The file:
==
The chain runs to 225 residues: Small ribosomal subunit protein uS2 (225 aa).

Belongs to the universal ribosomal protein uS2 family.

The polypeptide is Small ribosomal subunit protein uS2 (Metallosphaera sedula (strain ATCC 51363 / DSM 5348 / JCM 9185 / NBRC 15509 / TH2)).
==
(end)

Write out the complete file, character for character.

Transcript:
The chain runs to 225 residues: Small ribosomal subunit protein uS2 (225 aa).

Belongs to the universal ribosomal protein uS2 family.

The polypeptide is Small ribosomal subunit protein uS2 (Metallosphaera sedula (strain ATCC 51363 / DSM 5348 / JCM 9185 / NBRC 15509 / TH2)).